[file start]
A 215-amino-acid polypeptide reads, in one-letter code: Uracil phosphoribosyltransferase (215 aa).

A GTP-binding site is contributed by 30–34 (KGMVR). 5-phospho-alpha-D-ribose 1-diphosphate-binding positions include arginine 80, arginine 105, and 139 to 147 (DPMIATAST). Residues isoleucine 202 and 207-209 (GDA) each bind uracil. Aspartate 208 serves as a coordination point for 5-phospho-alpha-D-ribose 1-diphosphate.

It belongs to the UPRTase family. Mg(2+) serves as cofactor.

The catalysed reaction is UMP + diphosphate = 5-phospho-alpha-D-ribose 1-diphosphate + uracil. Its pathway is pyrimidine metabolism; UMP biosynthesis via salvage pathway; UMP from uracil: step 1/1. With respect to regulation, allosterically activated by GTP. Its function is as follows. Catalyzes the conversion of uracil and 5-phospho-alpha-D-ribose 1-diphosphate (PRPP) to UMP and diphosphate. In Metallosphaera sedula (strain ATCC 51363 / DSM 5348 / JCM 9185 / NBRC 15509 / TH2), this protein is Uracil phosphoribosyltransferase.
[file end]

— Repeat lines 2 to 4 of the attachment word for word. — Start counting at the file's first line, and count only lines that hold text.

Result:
A GTP-binding site is contributed by 30–34 (KGMVR). 5-phospho-alpha-D-ribose 1-diphosphate-binding positions include arginine 80, arginine 105, and 139 to 147 (DPMIATAST). Residues isoleucine 202 and 207-209 (GDA) each bind uracil. Aspartate 208 serves as a coordination point for 5-phospho-alpha-D-ribose 1-diphosphate.

It belongs to the UPRTase family. Mg(2+) serves as cofactor.

The catalysed reaction is UMP + diphosphate = 5-phospho-alpha-D-ribose 1-diphosphate + uracil. Its pathway is pyrimidine metabolism; UMP biosynthesis via salvage pathway; UMP from uracil: step 1/1. With respect to regulation, allosterically activated by GTP. Its function is as follows. Catalyzes the conversion of uracil and 5-phospho-alpha-D-ribose 1-diphosphate (PRPP) to UMP and diphosphate. In Metallosphaera sedula (strain ATCC 51363 / DSM 5348 / JCM 9185 / NBRC 15509 / TH2), this protein is Uracil phosphoribosyltransferase.